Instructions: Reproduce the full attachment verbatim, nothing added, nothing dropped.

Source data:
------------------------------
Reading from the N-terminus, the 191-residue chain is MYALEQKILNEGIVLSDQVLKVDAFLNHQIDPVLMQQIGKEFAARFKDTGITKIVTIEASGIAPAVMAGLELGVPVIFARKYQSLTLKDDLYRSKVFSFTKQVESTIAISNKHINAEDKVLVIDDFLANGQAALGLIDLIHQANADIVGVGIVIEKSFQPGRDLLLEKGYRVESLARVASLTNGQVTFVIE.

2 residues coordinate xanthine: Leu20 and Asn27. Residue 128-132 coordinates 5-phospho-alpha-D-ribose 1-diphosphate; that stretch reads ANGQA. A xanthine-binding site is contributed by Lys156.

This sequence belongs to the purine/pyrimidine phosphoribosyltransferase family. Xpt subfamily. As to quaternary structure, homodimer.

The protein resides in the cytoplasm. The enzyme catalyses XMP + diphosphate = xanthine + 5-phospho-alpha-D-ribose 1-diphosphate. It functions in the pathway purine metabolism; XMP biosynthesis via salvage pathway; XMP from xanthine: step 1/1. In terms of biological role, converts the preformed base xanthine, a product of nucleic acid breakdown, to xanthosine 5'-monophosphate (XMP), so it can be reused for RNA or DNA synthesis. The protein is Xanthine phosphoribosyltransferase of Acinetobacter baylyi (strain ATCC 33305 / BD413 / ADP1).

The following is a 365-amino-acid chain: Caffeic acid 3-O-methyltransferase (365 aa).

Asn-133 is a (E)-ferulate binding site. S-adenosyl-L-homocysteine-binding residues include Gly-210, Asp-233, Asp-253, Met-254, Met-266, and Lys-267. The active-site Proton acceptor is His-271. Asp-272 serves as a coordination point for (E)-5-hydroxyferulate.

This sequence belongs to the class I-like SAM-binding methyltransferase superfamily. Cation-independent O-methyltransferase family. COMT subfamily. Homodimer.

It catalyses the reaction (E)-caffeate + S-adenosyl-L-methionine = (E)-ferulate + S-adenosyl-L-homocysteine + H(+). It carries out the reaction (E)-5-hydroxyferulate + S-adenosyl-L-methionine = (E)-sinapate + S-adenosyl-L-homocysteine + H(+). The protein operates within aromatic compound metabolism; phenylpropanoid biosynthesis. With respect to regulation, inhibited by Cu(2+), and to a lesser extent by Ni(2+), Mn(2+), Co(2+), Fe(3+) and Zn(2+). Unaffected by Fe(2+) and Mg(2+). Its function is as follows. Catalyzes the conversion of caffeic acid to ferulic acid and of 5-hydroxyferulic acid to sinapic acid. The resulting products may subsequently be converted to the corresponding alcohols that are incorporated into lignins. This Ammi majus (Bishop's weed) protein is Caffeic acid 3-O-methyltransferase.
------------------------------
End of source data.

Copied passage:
Reading from the N-terminus, the 191-residue chain is MYALEQKILNEGIVLSDQVLKVDAFLNHQIDPVLMQQIGKEFAARFKDTGITKIVTIEASGIAPAVMAGLELGVPVIFARKYQSLTLKDDLYRSKVFSFTKQVESTIAISNKHINAEDKVLVIDDFLANGQAALGLIDLIHQANADIVGVGIVIEKSFQPGRDLLLEKGYRVESLARVASLTNGQVTFVIE.

2 residues coordinate xanthine: Leu20 and Asn27. Residue 128-132 coordinates 5-phospho-alpha-D-ribose 1-diphosphate; that stretch reads ANGQA. A xanthine-binding site is contributed by Lys156.

This sequence belongs to the purine/pyrimidine phosphoribosyltransferase family. Xpt subfamily. As to quaternary structure, homodimer.

The protein resides in the cytoplasm. The enzyme catalyses XMP + diphosphate = xanthine + 5-phospho-alpha-D-ribose 1-diphosphate. It functions in the pathway purine metabolism; XMP biosynthesis via salvage pathway; XMP from xanthine: step 1/1. In terms of biological role, converts the preformed base xanthine, a product of nucleic acid breakdown, to xanthosine 5'-monophosphate (XMP), so it can be reused for RNA or DNA synthesis. The protein is Xanthine phosphoribosyltransferase of Acinetobacter baylyi (strain ATCC 33305 / BD413 / ADP1).

The following is a 365-amino-acid chain: Caffeic acid 3-O-methyltransferase (365 aa).

Asn-133 is a (E)-ferulate binding site. S-adenosyl-L-homocysteine-binding residues include Gly-210, Asp-233, Asp-253, Met-254, Met-266, and Lys-267. The active-site Proton acceptor is His-271. Asp-272 serves as a coordination point for (E)-5-hydroxyferulate.

This sequence belongs to the class I-like SAM-binding methyltransferase superfamily. Cation-independent O-methyltransferase family. COMT subfamily. Homodimer.

It catalyses the reaction (E)-caffeate + S-adenosyl-L-methionine = (E)-ferulate + S-adenosyl-L-homocysteine + H(+). It carries out the reaction (E)-5-hydroxyferulate + S-adenosyl-L-methionine = (E)-sinapate + S-adenosyl-L-homocysteine + H(+). The protein operates within aromatic compound metabolism; phenylpropanoid biosynthesis. With respect to regulation, inhibited by Cu(2+), and to a lesser extent by Ni(2+), Mn(2+), Co(2+), Fe(3+) and Zn(2+). Unaffected by Fe(2+) and Mg(2+). Its function is as follows. Catalyzes the conversion of caffeic acid to ferulic acid and of 5-hydroxyferulic acid to sinapic acid. The resulting products may subsequently be converted to the corresponding alcohols that are incorporated into lignins. This Ammi majus (Bishop's weed) protein is Caffeic acid 3-O-methyltransferase.